Trump's all out trade war is rattling Washington - even his strongest allies

Trump's all out trade war is rattling Washington - even his strongest allies

  • The Trump administration announced tariffs on Canada, Mexico, and the European Union for steel and aluminum imports.
  • The White House cited national security as the primary reason for the tariffs.
  • Republicans and Trump allies broke from the administration, calling the tariffs "dumb" and a threat to the economy.

WASHINGTON - President Donald Trump's decision to impose tariffs on Canada, Mexico, and the European Union for steel and aluminum has reignited tremendous frustration from his Republican allies on Capitol Hill and elsewhere, breaking from longtime free-trade orthodoxy on the right.

The tariffs will amount to 25% on steel and 10% on aluminum that previously did not apply to certain trading partners. The White House justified the tariffs in a statement on Thursday that current steel and aluminum imports "threaten to impair national security" and "are driven in large part by the worldwide glut from overproduction by other countries."

The tariffs announcement has already begun to have adverse effects on markets, with trading partners saying retaliations are in order and signaling a large-scale trade war on the horizon.

Republicans say tariffs are 'dumb' and hurt economic gains

But the decision to include Mexico and Canada increased the level of anger in Washington, especially among Republicans.


"This is dumb," Nebraska Sen. Ben Sasse said. "Europe, Canada, and Mexico are not China, and you don't treat allies the same way you treat opponents. We've been down this road before— - blanket protectionism is a big part of why America had a Great Depression. 'Make America Great Again' shouldn't mean 'Make America 1929 Again.'"

House Ways and Means Chairman Kevin Brady said the tariffs "are hitting the wrong target" that "puts American workers and families at risk, whose jobs depend on fairly traded products from these important trading partners. And it hurts our efforts to create good-paying U.S. jobs by selling more 'Made in America' products to customers in these countries."

WASHINGTON, DC - MAY 14: U.S. Commerce Secretary Wilbur Ross points to a chart he brought during his keynote remarks during the Newsmakers Luncheon at the National Press Club May 14, 2018 in Washington, DC. Last month the Commerce Department banned shipments of American technology to Chinese telecommunications equipment manufacturer ZTE for seven years, saying that the company broke sanctions against Iran and North Korea and then lied about it. But after ZTE announced it may collapse due to the U.S. sanctions, President Donald Trump said he would work with Chinese President Xi Jinping to ease the damage. 'Too many jobs in China lost', he tweeted. (Photo by Chip Somodevilla/Getty Images)

Chip Somodevilla/Getty Images

United States Secretary of Commerce Wilbur Ross.

Sen. Orrin Hatch, a reliable ally for Trump, said that the tariffs amount to "a tax hike on Americans and will have damaging consequences for consumers, manufacturers and workers."

"We should build on our success in overhauling the nation's tax code with complementary trade policies that, rather than favoring one narrow industry, make all sectors of the US economy more competitive," Hatch added.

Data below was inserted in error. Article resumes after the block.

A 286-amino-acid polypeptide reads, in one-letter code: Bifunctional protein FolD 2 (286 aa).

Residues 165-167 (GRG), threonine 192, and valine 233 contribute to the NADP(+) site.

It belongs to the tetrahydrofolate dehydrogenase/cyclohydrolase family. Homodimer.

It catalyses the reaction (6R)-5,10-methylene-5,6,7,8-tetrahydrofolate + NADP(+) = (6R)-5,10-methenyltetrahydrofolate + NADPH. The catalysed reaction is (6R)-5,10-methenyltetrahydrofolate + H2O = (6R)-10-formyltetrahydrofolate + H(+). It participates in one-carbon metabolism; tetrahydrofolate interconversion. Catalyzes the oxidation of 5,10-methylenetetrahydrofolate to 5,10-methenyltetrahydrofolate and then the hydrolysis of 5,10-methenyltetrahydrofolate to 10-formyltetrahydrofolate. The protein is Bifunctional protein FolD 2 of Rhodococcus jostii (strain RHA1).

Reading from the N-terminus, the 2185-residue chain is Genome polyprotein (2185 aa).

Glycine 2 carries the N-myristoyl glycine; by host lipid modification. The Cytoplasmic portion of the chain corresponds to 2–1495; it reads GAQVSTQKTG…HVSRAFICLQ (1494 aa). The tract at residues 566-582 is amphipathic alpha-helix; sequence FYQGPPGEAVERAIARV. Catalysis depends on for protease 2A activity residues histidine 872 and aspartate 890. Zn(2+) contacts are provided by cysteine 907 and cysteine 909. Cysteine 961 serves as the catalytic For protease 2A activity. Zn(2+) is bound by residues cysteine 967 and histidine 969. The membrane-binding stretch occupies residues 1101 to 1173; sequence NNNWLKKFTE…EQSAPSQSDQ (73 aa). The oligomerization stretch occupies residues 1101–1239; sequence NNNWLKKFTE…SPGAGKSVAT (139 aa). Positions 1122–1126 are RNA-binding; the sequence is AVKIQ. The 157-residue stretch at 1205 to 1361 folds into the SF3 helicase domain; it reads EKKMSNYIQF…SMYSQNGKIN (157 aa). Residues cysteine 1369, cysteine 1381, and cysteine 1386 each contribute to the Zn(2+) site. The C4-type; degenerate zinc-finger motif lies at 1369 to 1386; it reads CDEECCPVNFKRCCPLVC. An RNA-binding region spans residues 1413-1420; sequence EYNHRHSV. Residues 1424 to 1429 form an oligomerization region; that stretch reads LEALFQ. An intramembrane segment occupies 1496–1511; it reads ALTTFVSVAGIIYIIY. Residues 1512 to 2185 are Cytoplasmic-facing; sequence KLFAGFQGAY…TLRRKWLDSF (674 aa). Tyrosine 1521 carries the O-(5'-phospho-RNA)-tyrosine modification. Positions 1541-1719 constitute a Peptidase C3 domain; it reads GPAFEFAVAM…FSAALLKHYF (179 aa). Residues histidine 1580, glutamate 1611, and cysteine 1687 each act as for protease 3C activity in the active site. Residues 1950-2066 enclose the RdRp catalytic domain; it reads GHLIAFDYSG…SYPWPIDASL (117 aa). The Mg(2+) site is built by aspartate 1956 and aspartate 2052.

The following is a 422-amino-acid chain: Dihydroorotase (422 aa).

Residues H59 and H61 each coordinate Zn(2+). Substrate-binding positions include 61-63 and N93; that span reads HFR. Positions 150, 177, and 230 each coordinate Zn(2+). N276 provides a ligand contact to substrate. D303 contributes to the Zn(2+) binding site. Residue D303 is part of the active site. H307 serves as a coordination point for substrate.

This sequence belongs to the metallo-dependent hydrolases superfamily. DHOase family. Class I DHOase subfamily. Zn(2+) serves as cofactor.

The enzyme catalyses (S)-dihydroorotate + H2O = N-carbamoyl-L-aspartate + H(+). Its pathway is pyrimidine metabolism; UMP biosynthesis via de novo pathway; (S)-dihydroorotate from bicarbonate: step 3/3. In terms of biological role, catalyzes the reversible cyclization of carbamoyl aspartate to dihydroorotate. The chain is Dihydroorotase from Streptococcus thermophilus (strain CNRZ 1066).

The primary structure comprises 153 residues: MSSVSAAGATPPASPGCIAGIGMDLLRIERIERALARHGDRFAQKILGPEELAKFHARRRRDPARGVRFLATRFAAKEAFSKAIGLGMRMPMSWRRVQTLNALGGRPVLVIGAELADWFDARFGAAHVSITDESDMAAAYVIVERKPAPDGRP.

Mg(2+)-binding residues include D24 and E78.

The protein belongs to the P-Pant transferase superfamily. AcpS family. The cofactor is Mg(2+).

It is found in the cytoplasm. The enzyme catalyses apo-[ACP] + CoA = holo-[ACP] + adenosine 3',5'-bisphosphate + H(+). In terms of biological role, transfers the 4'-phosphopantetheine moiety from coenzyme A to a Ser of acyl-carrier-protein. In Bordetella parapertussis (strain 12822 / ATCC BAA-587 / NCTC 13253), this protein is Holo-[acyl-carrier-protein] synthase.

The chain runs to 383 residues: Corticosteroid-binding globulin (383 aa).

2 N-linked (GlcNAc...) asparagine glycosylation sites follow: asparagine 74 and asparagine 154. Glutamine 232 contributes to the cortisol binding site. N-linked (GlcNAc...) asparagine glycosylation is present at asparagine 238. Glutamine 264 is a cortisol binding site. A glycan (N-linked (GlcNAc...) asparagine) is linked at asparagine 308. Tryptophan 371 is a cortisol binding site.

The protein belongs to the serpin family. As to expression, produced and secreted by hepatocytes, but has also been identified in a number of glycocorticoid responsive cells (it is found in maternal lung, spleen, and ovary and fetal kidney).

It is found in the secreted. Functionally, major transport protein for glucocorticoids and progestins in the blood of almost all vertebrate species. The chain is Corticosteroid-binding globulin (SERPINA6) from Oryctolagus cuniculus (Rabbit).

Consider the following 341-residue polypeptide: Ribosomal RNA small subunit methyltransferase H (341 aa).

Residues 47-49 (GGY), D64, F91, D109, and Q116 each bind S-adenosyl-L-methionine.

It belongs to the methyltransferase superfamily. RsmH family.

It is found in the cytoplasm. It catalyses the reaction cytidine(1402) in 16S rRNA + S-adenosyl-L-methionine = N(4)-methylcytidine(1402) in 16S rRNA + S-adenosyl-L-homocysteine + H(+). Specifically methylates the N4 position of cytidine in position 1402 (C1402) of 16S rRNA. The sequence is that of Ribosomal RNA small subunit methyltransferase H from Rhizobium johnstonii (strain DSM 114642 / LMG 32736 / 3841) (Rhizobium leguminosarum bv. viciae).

Heritage Foundation economist Tori Whiting told Business Insider in an interview that the move by the Trump administration represented a "tremendous misstep" that will harm American companies.

"Sixteen percent of our steel imports come from Canada, our closest neighbors. Roughly 60% of our aluminum imports come from Canada, our closest neighbor," Whiting said. "And that's not only going to reduce supply of those products for manufacturers here in America that use them in their production, but it's also gonna result in the prices for those products increasing even more domestically - not just for those companies that buy imports, but also for companies that buy domestically."


"I think that anytime you are imposing tariffs on your friends it's a poor move, especially when we want these other countries to help us with China," Whiting added. "And dealing with trade complications between the US and China, we want the EU and Canada and Mexico to help us with that. So I wouldn't necessarily say that this is the beginning of a trade war. ... But I would say it's not conducive to maintaining a longterm relationship with those countries and having them help us in other areas of trade."

Other tariffs, like one Trump is considering on foreign cars, caused similar levels of concern in Washington.

"The announcement that foreign automobiles might be subjected to similar tariffs does not bode well for the economy or for the Trump economic record," wrote American Enterprise Institute Resident Scholar Benjamin Zycher in a Wednesday op-ed for National Review. "Because there is no obvious limit on the national-security rationale for protectionism, this policy will engender substantial uncertainty in the economy."

The decision by the White House comes after the initial tariffs announcement caused a stir among lawmakers, who pleaded with administration officials to take a more lenient approach when including American allies.

Republicans have felt unease about the tariffs for much of the year. Republican Study Committee Chairman and North Carolina Rep. Mark Walker told reporters in March that harsh trade policies like tariffs could damage an otherwise stellar economic record from Republicans.


"I still think that several of us, as well as others, are continuing to communicate that we wanna see this economic recovery continue to go and we feel like any potential trade war would dissipate that momentum to some degree," Walker said. "So that's what we're concerned about."

But there is no sign Congress is willing to act on their frustrations, leaving major trade policies to the Trump administration.